The Pension proposals - at last!
There is a lot of detail in both documents but I want to concentrate here on the important aspects of the review. The revenue paper itself is fifty pages long and you can get hold of it from the links page on our Technical Central site, but if you do, rather than try to wade all the way through it just skim-read Chapters 4 and 5 and Annex B. Thatís where all the meat is. The rest of it is just padding really.
As Iím sure you know, itís not like me to be full of praise for pensions legislators unless I think they deserve it. This time they do. In my opinion the main proposals here, if implemented, would result in genuine simplification of the system and could even make pensions sexy again.
In plain English, the main proposal being made is that we should have a single tax regime for all pensions, both individual pensions and company pensions and, surprisingly, incorporating defined benefit pensions and defined contribution pensions in the same regime. Thatís pretty radical and goes a great deal further than anyone expected (Iíd have been happy with a single Defined Contribution regime!). The way this single regime is envisaged working in practice is that the Inland Revenue will value all pensions as they come into payment and that a monetary limit will be set on the maximum amount that an approved pension fund can attain. This is to be set at £1.4 million from the proposed implementation date of 2004 and will be indexed annually thereafter. So, basically it means that for most people the existing benefit limits applying to pensions will cease to have any relevance. In this way the legislation is retrospective and most people should be able to put more in to tax-efficient pensions and receive higher tax-free cash sums as well! The past benefit limits and anomalies will simply not count any more. For those people who already have retirement savings worth more than £1.4 million at the date of change, protection of their accrued rights is being proposed. The only limitation that I can see to this lifetime limit approach is that anyone adding more than £200,000 to their pension fund in any one year will be subject to tax penalties.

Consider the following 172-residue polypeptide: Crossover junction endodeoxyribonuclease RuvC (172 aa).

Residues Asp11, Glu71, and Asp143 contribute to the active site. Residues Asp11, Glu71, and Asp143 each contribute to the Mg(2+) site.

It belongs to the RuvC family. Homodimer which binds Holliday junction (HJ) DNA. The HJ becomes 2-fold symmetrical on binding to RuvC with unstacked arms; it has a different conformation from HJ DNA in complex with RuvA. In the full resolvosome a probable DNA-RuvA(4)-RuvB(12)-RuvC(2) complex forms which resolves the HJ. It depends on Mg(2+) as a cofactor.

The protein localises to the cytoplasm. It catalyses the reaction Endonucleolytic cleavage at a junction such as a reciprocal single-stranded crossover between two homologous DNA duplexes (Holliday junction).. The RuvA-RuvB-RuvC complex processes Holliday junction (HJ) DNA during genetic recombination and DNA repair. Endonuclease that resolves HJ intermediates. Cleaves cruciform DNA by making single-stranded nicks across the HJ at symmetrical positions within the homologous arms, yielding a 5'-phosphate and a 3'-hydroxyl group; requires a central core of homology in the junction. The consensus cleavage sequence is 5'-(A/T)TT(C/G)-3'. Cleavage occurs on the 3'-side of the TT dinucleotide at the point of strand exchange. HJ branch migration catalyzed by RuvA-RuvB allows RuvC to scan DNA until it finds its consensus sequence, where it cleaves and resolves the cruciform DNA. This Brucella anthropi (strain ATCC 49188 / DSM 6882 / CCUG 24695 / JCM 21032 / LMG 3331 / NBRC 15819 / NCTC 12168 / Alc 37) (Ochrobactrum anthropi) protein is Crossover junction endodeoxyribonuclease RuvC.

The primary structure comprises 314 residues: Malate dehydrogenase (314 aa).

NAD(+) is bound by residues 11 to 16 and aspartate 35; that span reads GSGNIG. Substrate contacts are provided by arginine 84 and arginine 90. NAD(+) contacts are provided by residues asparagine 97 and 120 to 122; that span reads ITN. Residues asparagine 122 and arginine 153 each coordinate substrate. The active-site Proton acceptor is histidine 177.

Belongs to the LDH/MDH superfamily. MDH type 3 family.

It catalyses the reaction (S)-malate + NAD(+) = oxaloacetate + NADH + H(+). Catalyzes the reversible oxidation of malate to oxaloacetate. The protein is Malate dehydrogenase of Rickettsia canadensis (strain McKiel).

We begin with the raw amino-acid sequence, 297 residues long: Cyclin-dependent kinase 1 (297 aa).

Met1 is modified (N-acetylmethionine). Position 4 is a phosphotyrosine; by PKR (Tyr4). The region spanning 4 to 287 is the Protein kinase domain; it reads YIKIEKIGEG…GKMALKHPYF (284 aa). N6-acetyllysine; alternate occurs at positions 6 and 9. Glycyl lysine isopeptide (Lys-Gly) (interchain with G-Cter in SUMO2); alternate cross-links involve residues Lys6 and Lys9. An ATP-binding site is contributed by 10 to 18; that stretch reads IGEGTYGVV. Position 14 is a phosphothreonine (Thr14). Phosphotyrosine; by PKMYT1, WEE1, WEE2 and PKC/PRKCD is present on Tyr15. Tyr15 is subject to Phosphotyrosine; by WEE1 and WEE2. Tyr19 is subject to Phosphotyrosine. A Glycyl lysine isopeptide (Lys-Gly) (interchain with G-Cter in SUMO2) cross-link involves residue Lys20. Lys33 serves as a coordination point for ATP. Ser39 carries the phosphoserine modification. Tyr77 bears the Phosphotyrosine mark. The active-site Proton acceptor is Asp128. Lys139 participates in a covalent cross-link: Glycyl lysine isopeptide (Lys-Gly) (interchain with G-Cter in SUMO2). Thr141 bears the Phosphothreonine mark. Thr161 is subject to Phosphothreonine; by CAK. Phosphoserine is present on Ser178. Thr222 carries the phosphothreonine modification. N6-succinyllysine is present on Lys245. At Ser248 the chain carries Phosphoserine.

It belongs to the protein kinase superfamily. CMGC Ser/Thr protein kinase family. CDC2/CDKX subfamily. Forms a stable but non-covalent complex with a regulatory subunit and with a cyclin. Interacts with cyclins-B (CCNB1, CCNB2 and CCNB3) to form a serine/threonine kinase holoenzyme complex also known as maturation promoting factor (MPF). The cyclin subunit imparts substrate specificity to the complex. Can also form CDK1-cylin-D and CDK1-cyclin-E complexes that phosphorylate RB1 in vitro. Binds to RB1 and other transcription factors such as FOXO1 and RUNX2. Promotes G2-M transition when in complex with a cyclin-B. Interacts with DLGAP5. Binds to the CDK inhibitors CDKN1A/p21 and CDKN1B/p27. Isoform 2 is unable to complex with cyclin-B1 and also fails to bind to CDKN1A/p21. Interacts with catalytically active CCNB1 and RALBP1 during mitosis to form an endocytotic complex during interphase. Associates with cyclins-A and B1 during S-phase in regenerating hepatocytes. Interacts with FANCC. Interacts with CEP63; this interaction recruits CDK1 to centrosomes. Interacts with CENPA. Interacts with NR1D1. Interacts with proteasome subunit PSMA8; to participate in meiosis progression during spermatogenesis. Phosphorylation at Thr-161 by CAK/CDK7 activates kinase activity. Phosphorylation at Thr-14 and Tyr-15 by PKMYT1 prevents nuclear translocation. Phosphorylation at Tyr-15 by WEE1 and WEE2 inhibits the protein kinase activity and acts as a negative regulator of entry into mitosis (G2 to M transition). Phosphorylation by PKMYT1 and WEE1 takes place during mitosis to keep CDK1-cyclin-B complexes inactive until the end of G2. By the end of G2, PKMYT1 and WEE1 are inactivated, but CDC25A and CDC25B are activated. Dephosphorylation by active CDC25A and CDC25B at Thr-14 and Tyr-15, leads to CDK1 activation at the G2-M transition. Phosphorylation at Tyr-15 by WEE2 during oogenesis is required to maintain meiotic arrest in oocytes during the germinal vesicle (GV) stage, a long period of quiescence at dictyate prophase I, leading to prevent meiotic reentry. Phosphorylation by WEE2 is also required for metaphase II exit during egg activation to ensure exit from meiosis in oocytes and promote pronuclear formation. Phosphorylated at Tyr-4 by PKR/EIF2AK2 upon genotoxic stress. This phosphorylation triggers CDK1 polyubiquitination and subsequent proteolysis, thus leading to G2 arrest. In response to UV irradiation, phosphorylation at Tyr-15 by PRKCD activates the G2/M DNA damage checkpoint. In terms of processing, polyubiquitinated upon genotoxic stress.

As far as benefits are concerned, everybody, even those in defined-benefit occupational schemes will be able to take up to 25% of their pensions pot as a tax-free cash sum at retirement, even, as I understand it, those who are currently subject to restrictions on their tax-free cash (such as previous transferees who were over age 45 at the time of transfer). This is big news indeed. It means that the previous anomalies that littered our pensions landscape would appear to have been swept away. In the same way, the three tax regimes affecting occupational schemes; the pre 1987 regime; the post 1987 - pre 1989 regime; and the post 1989 regime would also be made irrelevant by these proposed changes and that has to be good news for all of us.
To start with, it is proposed that it will still be possible for people to draw pension benefits from age 50, but that from 2010 this will be revised up to age 55. This should ensure those currently making retirement decisions will not lose out. And, crucially, because the lifetime limit is proposed to apply retrospectively, people making pensions decisions between now and the proposed 2004 start date will not lose out either. So we shouldnít see a period of uncertainty where people donít know what to do while legislation is changing. This is a fairly long-trousered approach to pensions reform too and Iím pretty pleased to see it.
The consultation on the Green Paper ends on 28th March 2003 - the consultation on the Inland Revenue ends on 11th April 2003. We will - of course - be translating these consultation documents into English well before then starting - of course - with a summary of the overall proposals tomorrow. Watch this space.
17 December 2002